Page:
American Museum of Natural History has announced their February 2012 public programs.
Upcoming Programs include
Virus Hunters, Aphrodisiacs, Lunchtime Winter Bird Walks, and
Global Weekends: The African-American Musical Mosaic
Mystery at the Museum: An Accomplice Adventure
Select Saturdays and Sundays
Families with children ages 10 and up
Embark on an exciting adventure through the Museum! Meet characters, follow clues, and solve puzzles as you unravel a tale that takes you to iconic locations and behind-the-scenes areas. Part game, part theater, and part walking tour, Mystery at the Museum is an experience you won’t soon forget.
SciCafe: The Virus Hunters
February 1 at 7 pm
Wallach Orientation Center, fourth floor
21+ with ID
Enjoy cocktails, cutting-edge science, and conversation at this popular after-hours series, which takes place on the first Wednesday of every month.
Highly publicized diseases like Ebola and swine flu are only some of the many viruses that spread from animals to humans. Join virologist Nathan Wolfe and computational biologist Daniel Janies as they discuss their efforts to track infectious agents in animals before they reach people. Traveling from the jungles of the Congo to the marketplaces of China and using supercomputers and Google Earth, these two virus hunters are on a mission to stop the next global pandemic.
Nathan Wolfe is the founder and CEO of the Global Viral Forecasting Initiative, an organization that studies emerging diseases in animals to curb infectious threats before they become pandemics. He spends much of his time chasing viruses in Africa. In 2011, Wolfe was named one of Time magazine’s 100 most influential people in the world. Daniel Janies is an associate professor at Ohio State University. Along with colleagues, including researchers at the Museum, he created a web-based application called Supramap that tracks and maps pathogens as they evolve, providing crucial information for public health officials and national security experts.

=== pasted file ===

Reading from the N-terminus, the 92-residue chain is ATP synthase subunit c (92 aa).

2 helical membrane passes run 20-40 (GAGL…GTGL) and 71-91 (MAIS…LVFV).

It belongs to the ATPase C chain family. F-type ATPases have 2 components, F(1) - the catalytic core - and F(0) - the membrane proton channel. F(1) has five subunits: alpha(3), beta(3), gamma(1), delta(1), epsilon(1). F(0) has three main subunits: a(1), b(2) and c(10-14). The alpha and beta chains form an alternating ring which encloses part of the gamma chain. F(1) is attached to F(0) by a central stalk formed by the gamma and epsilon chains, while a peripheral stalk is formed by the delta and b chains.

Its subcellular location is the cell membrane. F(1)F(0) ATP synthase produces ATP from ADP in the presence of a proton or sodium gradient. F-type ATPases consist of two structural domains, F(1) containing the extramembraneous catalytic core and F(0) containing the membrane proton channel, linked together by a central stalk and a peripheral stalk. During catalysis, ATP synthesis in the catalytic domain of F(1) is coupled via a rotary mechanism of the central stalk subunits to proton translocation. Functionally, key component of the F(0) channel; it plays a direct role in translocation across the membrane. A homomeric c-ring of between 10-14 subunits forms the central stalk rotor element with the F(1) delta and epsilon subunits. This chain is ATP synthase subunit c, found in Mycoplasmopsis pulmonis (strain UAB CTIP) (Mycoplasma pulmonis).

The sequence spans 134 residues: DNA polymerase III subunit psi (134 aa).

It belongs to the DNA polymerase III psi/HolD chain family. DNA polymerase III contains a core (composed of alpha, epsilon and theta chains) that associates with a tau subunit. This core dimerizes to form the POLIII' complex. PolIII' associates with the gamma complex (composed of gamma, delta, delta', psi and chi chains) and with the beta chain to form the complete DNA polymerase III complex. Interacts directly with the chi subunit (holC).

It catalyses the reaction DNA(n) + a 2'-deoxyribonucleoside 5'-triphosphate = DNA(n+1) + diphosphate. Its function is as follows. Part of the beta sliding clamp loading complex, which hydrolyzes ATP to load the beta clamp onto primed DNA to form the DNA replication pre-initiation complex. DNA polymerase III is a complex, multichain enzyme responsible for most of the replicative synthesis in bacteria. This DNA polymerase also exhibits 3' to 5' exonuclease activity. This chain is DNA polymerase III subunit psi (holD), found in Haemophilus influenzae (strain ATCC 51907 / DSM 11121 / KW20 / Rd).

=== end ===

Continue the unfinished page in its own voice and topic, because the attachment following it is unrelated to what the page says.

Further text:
Proudly sponsored by Judy and Josh Weston.
This program is made possible by a Science Education Partnership Award (SEPA) grant from the National Center for Research Resources (NCRR), a component of the National Institutes of Health (NIH).
Adventures in Science: Beyond Planet Earth
Three Thursdays, February 2, 9, and 16, from 4:30–6 pm
For grades 3, 4, and 5
$90 for three classes
Will humans land on a moving asteroid or discover ancient life on Mars? What lies beyond our planet, and where will we go next? Explore these questions and more in a series of workshops based on the Museum’s special exhibition Beyond Planet Earth: The Future of Space Exploration. Workshops include hands-on activities, visits to the exhibition, and journeys in the Hayden Planetarium.
The Museum’s Youth Initiatives are generously supported by the leadership contribution of the New York Life Foundation.
Beyond Planet Earth is made possible through the sponsorship of Lockheed Martin Corporation.
And is proudly supported by Con Edison.
Major funding has been provided by The Lila Wallace-Reader’s Digest Endowment Fund.
Additional support is generously provided by Marshall P. and Rachael C. Levine, Drs. Harlan B. and Natasha Levine, and Mary and David Solomon.
Presented with special thanks to NASA.
Story Pirates: My Museum Story
February 4 at 11 am and 2 pm
Enjoy this sketch comedy show based on stories written by kids that take place at the Museum. The show features actors, puppets, and live music, celebrating the words and ideas of all the young authors while reinforcing positive messages about science and self-expression.
Frontiers in Astrophysics: Dimitar Sasselov
February 6 at 7:30 pm
Hayden Planetarium Space Theater
$15 adults ($13.50 Members, students, seniors)
Dimitar Sasselov, a professor of astronomy at Harvard University, created the term ”Super-Earths“ to describe planets orbiting distant stars that are slightly larger than Earth and could harbor life. Join Sasselov for a discussion of new types of planets, new life-forms, and the Copernican revolution.
Adventures in the Global Kitchen
Aphrodisiacs: Myth or Reality
February 8, at 6:30 pm
Linder Theater, first floor
Find out from food historian Francine Segan which foods unleashed passion in Cleopatra and the Marquis de Sade, which vegetable was responsible for King Henry VIII’s renowned stamina, and what Casanova served to his romantic partners. Discover the erotic origins of the champagne glass and hear the stories behind such aphrodisiacs as oysters, truffles, caviar, frog saliva, and rhinoceros horns. Tastings are included.